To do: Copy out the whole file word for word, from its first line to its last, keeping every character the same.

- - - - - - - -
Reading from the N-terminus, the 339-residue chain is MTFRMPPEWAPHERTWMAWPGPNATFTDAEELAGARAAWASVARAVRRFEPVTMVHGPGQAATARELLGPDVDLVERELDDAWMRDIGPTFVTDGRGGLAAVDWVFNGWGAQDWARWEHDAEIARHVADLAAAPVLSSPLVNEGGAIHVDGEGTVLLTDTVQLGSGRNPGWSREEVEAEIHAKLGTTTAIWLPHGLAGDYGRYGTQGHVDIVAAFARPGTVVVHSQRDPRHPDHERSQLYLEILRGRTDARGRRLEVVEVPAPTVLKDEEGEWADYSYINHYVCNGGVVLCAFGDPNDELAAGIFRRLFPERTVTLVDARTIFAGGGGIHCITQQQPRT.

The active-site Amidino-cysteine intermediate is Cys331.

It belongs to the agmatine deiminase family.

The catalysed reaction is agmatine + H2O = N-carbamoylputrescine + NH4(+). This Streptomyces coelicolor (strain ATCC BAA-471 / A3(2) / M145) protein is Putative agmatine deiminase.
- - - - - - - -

Reading from the N-terminus, the 339-residue chain is MTFRMPPEWAPHERTWMAWPGPNATFTDAEELAGARAAWASVARAVRRFEPVTMVHGPGQAATARELLGPDVDLVERELDDAWMRDIGPTFVTDGRGGLAAVDWVFNGWGAQDWARWEHDAEIARHVADLAAAPVLSSPLVNEGGAIHVDGEGTVLLTDTVQLGSGRNPGWSREEVEAEIHAKLGTTTAIWLPHGLAGDYGRYGTQGHVDIVAAFARPGTVVVHSQRDPRHPDHERSQLYLEILRGRTDARGRRLEVVEVPAPTVLKDEEGEWADYSYINHYVCNGGVVLCAFGDPNDELAAGIFRRLFPERTVTLVDARTIFAGGGGIHCITQQQPRT.

The active-site Amidino-cysteine intermediate is Cys331.

It belongs to the agmatine deiminase family.

The catalysed reaction is agmatine + H2O = N-carbamoylputrescine + NH4(+). This Streptomyces coelicolor (strain ATCC BAA-471 / A3(2) / M145) protein is Putative agmatine deiminase.